The plant-based Beyond Burger is now in 10,000+ foodservice outlets

By Elaine Watson

- Last updated on GMT

The Beyond Burger: Made from plants, but “looks, cooks and satisfies like beef”
The Beyond Burger: Made from plants, but “looks, cooks and satisfies like beef”
Beyond Meat has struck a deal with A&W - Canada’s fastest growing national burger chain – to add its plant-based Beyond Burgers to the menu at 925 outlets, boosting its overall distribution in the foodservice sector to 10,000+ restaurants, hotels, college campus dining halls, and hospitals.

The move reflects the brand’s growing interest in the foodservice market, but also its desire to build an international presence, coming hot on the heels of an announcement in May highlighting plans to “enter over 50 countries including Germany and the rest of Europe, Canada, Australia, Mexico, Chile, Israel, UAE, Korea, Taiwan and South Africa​.”

The pea-protein-based Beyond Burger – which Beyond Meat claims “looks, cooks and satisfies like beef” ​– is now on the menu at a wide variety of QSR chains, from TGI Fridays to Veggie Grill, and 9,000+ grocery stores from Whole Foods to Kroger, which merchandise it alongside regular beef burgers at the meat counter.

Co-founded by Ethan Brown and Brent Taylor in 2009, Beyond Meat​ launched its first products​​​​ on the national stage in 2013, and notched up triple-digit growth in 2017, according to executive chairman Seth Goldman, who said the majority of Beyond Burger fans were flexitarians​ - meat eaters cutting down on meat, rather than hardcore vegans/vegetarians – validating the initially controversial decision to merchandise the product in the meat case.

According to Mintel, more than half (53%) of Canadians say they eat meat alternatives, including one in five (18%) who claim to eat them at least a few times a week.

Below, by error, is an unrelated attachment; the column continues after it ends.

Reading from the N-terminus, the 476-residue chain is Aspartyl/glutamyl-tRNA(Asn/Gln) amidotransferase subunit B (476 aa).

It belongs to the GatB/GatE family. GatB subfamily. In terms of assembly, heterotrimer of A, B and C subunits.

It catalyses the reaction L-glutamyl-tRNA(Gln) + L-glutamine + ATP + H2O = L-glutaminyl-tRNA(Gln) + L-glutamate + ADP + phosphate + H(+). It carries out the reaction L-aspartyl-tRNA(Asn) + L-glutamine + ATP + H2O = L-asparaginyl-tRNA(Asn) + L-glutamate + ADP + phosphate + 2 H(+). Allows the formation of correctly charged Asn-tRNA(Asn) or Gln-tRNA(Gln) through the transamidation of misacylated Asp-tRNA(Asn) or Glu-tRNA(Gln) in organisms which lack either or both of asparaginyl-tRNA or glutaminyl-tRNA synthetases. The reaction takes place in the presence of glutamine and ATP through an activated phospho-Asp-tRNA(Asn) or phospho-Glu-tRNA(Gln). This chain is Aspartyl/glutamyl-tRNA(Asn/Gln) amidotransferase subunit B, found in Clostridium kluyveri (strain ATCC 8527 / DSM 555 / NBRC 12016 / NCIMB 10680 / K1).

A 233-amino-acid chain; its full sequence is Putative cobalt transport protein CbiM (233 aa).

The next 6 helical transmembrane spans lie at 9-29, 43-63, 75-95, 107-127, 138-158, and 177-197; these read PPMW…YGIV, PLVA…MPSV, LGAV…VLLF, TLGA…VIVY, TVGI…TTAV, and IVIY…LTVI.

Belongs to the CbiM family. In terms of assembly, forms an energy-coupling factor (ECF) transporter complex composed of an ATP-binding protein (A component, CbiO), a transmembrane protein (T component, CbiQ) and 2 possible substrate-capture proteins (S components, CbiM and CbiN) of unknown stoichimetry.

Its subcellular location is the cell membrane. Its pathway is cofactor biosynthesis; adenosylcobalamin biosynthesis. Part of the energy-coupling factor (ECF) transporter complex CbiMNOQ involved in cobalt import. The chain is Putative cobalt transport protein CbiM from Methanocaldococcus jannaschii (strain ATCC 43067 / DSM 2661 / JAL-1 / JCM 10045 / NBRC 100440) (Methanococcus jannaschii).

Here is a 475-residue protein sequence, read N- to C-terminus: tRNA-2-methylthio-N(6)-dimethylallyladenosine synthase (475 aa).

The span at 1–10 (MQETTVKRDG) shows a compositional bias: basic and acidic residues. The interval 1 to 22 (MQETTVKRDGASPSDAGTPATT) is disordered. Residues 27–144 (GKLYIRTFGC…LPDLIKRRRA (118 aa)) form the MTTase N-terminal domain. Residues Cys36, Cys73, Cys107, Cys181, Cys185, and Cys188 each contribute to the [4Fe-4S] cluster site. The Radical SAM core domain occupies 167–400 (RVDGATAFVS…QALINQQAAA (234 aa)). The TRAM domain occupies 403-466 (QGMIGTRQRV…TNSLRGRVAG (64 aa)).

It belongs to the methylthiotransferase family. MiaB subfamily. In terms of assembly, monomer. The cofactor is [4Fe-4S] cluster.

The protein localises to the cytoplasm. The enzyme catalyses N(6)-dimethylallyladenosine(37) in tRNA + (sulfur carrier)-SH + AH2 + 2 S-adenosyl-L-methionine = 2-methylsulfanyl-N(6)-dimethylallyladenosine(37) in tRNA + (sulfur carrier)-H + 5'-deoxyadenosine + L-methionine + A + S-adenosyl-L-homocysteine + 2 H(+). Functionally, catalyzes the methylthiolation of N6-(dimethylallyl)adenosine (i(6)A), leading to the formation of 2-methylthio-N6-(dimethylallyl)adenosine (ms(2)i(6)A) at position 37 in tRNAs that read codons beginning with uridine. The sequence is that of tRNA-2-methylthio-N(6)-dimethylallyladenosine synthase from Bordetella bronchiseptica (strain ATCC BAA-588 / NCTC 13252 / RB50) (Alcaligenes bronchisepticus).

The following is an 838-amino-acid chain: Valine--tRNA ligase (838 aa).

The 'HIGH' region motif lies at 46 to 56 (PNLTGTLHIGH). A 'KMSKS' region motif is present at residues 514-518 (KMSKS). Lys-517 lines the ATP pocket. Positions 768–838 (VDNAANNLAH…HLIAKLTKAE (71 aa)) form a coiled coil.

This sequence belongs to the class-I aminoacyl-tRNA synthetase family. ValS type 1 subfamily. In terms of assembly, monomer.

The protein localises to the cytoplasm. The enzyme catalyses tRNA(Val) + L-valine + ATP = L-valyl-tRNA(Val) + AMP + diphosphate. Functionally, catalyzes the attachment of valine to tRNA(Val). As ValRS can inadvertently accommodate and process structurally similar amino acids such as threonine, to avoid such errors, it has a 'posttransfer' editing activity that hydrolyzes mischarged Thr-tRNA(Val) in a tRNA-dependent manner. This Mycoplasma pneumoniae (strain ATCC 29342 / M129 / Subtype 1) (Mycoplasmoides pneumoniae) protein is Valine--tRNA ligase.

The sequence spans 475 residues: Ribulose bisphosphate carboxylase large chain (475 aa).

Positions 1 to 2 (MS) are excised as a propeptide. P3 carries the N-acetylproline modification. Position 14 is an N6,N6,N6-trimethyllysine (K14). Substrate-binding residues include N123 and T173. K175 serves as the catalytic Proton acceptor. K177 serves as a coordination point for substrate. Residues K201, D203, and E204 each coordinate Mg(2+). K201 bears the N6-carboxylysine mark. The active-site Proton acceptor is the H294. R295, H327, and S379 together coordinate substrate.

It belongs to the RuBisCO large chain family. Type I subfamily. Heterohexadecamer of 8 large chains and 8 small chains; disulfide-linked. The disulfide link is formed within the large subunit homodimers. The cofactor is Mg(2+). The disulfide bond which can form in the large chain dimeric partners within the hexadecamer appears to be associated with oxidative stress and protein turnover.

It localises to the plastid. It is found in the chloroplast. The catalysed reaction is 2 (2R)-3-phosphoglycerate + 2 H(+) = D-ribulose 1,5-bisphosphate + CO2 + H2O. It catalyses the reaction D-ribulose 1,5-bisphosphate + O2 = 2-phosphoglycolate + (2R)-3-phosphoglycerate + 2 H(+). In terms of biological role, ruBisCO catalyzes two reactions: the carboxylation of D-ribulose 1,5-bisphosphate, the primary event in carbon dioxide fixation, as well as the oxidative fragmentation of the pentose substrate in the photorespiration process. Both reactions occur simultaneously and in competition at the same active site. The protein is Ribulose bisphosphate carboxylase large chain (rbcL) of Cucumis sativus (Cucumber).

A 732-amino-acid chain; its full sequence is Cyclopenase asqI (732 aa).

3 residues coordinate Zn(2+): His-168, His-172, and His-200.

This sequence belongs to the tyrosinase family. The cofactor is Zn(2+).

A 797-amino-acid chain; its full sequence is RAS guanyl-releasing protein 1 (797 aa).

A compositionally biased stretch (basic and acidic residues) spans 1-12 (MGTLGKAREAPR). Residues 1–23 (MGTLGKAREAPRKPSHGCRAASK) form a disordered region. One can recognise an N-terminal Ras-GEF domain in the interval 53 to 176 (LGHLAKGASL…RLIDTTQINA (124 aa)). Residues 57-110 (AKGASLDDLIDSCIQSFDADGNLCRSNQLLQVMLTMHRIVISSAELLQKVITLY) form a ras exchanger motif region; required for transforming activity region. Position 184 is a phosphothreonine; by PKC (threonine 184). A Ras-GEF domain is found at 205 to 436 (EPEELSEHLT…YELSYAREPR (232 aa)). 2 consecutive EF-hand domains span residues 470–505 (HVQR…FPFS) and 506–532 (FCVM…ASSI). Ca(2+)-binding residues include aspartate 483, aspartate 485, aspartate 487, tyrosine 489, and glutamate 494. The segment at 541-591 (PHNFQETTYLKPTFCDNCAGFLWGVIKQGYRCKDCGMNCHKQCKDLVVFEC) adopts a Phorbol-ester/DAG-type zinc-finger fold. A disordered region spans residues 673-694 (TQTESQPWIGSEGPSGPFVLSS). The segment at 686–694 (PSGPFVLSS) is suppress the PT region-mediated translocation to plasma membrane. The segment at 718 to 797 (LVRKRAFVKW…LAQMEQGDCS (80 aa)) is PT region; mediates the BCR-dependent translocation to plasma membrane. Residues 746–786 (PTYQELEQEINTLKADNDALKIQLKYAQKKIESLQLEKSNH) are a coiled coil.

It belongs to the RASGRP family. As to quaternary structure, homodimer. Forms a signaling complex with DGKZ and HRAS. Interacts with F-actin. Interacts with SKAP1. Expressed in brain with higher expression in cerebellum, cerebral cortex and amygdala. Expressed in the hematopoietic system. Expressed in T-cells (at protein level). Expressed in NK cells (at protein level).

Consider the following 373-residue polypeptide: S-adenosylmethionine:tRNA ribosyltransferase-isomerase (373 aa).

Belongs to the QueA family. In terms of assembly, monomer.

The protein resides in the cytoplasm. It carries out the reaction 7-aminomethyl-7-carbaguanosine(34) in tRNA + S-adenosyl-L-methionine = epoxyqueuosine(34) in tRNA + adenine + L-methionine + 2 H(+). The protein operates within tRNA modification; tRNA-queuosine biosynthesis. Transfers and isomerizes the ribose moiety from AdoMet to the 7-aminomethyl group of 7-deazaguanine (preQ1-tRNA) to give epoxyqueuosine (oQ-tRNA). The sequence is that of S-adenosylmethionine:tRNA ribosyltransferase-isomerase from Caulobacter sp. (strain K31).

Beyond Burger cooking

Beyond Meat​ products include pea-protein-based Beast burgers and sliders; chicken-style strips (made from non-GMO soy and pea protein); crumbles (made with pea protein); and its highest profile product, the pea protein-based Beyond Burger, which is sold chilled alongside conventional meat.

Ingredients list, Beyond Burger:​ Water, pea protein isolate, expeller-pressed canola oil, refined coconut oil, contains 2% or less of the following: cellulose from bamboo, methylcellulose, potato starch, natural flavor, maltodextrin, yeast extract, salt, sunflower oil, vegetable glycerin, dried yeast, gum arabic, citrus extract (to protect quality), ascorbic acid (to maintain color), beet juice extract (for color), acetic acid, succinic acid, modified food starch, annatto (for color).

Selling plant-based burgers in the foodservice market

Speaking at the Plant Based Food Innovation Summit​ at Mattson’s new HQ in Foster City, CA in February, Colleen McClellan, director, client solutions, at foodservice market researcher Datassential, said some foodservice operators are actively using the terms ‘plant-based’ or ‘plant-forward’ on menus.

Others prefer not to dwell on a dish’s animal-free credentials but focus instead on calling out specific ingredients (maitake, chia, fava bean, spirulina), buzzwords (‘super food bowl,’ ‘super salad’) or cuisine types (Ethiopian, Indian) where the dish in question just happens to be vegan or vegetarian, she said.

Beyond Sausage-Beyond Meat
Beyond Meat’s latest innovation is Beyond Sausage, made with pea protein isolate, fava bean protein, rice protein, potato starch, coconut oil and beet juice.

“Vegan foods aren’t just for vegans anymore, but plant-based must be crave-worthy,” ​​added McClellan, showing an uninspiring picture of a generic garden-type-burger on a restaurant menu and comparing it with pictures of the Beyond Burger and the Impossible Burger, plus Sonic’s blended burger (made with a blend of beef and mushrooms): thick, juicy, meaty-looking burgers sitting next to their 100% meat-based counterparts.

And while consumer survey data by Datassential and Mattson suggests that consumers believe plant-based is healthier, savvy restaurant operators featuring the latest generation of meat-free burgers (which are targeting meat eaters and vegans/vegetarians alike) are not shouting about health – or saving the planet - on menus, she said.

“It’s about deliciousness. The words vegan and vegetarian are the kiss of death for some consumers."​​

Mattson-plant-based event

On the face of it, the terms ‘vegan’ and ‘plant-based’ might appear to be interchangeable (they both involve avoiding animal products), but consumers do not view them in the same way, reveals new research from food development specialist Mattson.


“Late last year, we commissioned a third-party company to conduct a survey on who is ordering the Impossible Burger. The overwhelming majority of people who buy the burger (about 70%) are regular meat eaters."​​​ Read more HERE​​. ​​

David Lee, chief financial officer, Impossible Foods​​

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